The Birch Ruins and Cabin

Across the street from Sunrise Ridge, in the Knoll-Willows Nature Preserve, you’ll notice two interesting structures that have some interesting history to them and are both on on the state register of historic places.

Birch Ruins in Estes Park, Colorado

Birch Ruins in Estes Park, Colorado © Tim Fisher

Looking south up on the ridge, you’ll see a decaying stone structure – this is Birch Ruins. Albert Birch, then editor of the Denver Post, built the Birch Bungalow in 1907 and unfortunately shortly after it burned down from a house fire caused by the fire place. It was supposedly a stunning bungalow before the tragic accident, large windows showcasing the mountain view, a huge fireplace, and a wraparound stone porch made it a small but magnificent mountain getaway.

You can visit the Birch Ruins by the parking lot across from The Stanley Hotel on Wonderview Ave. A short walk over the ridge will take you to the ruins. It’s a short hike that I highly recommend, there are beautiful views of Longs Peak and Mount Meeker as well as downtown Estes Park. You’ll may also see Abert’s squirrels, marmots, and the occasional mule deer or elk.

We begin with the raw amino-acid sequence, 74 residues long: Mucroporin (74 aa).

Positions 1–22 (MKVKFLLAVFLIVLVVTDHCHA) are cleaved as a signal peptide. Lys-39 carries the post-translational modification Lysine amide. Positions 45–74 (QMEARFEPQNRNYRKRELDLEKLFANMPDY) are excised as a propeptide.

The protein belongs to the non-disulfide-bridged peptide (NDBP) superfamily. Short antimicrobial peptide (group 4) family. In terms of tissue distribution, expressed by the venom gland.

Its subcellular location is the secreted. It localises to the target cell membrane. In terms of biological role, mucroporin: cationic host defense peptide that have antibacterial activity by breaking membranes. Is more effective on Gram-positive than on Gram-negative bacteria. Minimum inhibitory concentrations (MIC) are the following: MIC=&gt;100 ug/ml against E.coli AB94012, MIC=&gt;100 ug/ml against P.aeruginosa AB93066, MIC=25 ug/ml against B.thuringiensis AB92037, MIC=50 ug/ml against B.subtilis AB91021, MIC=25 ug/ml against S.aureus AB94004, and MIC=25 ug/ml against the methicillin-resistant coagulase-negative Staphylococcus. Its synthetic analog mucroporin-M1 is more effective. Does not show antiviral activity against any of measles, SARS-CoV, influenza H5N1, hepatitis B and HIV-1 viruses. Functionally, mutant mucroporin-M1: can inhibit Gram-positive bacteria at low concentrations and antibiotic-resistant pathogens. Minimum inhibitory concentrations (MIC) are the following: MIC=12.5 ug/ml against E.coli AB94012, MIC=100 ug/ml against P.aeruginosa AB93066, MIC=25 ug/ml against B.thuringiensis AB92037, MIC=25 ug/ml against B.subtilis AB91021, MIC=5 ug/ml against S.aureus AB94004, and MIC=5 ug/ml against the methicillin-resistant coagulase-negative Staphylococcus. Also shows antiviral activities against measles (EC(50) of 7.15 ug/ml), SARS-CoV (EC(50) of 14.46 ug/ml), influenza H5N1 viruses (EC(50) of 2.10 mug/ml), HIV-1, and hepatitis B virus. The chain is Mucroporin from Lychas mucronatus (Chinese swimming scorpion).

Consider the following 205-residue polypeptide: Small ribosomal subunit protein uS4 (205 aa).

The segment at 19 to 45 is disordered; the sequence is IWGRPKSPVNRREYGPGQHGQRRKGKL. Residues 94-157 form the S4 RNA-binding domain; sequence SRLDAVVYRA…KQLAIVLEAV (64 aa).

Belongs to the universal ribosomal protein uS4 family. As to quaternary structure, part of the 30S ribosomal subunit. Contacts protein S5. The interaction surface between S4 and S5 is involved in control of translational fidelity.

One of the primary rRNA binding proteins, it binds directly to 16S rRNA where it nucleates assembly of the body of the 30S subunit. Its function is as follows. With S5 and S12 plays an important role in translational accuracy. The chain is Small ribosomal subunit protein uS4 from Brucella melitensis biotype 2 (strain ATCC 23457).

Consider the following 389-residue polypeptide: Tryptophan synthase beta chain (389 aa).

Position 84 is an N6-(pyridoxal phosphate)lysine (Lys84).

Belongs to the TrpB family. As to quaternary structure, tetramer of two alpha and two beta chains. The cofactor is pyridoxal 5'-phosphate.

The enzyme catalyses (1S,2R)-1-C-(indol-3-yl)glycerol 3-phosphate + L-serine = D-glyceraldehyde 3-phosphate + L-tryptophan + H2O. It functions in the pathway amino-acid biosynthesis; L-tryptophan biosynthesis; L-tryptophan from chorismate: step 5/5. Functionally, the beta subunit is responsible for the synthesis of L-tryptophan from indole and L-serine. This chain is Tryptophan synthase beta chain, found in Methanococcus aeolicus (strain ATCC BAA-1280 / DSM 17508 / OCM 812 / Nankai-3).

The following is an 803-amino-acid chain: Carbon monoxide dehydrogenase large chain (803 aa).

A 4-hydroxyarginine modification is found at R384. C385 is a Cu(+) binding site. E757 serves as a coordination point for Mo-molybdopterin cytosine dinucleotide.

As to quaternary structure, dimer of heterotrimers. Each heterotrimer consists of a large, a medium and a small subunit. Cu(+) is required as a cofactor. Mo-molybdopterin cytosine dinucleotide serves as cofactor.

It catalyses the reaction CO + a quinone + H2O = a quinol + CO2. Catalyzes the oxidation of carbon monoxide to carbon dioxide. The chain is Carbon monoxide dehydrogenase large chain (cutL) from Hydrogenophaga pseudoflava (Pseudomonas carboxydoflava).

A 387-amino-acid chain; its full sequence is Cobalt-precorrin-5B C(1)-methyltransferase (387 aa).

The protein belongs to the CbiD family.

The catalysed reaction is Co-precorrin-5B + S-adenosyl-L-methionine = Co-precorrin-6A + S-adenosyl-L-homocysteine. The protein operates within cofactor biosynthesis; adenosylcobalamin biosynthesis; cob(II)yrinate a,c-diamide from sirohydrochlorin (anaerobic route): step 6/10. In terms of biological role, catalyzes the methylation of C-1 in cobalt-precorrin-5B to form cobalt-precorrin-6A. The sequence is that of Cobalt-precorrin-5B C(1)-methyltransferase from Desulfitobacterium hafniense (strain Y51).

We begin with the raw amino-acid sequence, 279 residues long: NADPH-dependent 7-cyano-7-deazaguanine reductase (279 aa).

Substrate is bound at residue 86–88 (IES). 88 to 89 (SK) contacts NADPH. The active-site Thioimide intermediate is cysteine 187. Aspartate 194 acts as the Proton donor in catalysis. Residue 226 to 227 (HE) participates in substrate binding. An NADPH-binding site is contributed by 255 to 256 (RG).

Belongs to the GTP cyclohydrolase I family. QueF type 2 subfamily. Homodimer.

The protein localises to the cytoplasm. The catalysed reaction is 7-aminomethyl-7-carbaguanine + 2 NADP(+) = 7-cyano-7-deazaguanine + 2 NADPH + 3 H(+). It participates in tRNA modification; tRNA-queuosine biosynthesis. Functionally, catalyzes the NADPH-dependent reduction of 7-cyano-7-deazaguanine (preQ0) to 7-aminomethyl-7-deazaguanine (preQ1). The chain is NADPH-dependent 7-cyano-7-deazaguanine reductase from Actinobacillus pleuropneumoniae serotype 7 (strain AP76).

Abert's squirrel.

Abert’s squirrel. @ Mike’s Birds

A photo of an Alpine Marmot.

Alpine Marmot. @ Swallowtall Garden Seeds

Shortly after Albert Birch’s bungalow burnt down, he build a cabin down in the willows, which you’ll see right across the street from Sunrise Ridge. Albert and his family lived here happily until the 1980’s.

Copyright Estes Park Trail-Gazette

The Birch Cabin. @ Estes Park Trail-Gazette

You can hike to the cabin by taking the trail right behind the Estes Park police station or climb down the ridge from Birch Ruins. The trail runs across Black Canyon Creek, and you may get lucky and stumble across some mule deer or elk. From Mid-May to July, female elks like to give birth in the willows so keep a keen eye out. The mothers are very protective of their young and will charge.

Copyright Jennifer Boyer

A female elk. @ Jennifer Boyer

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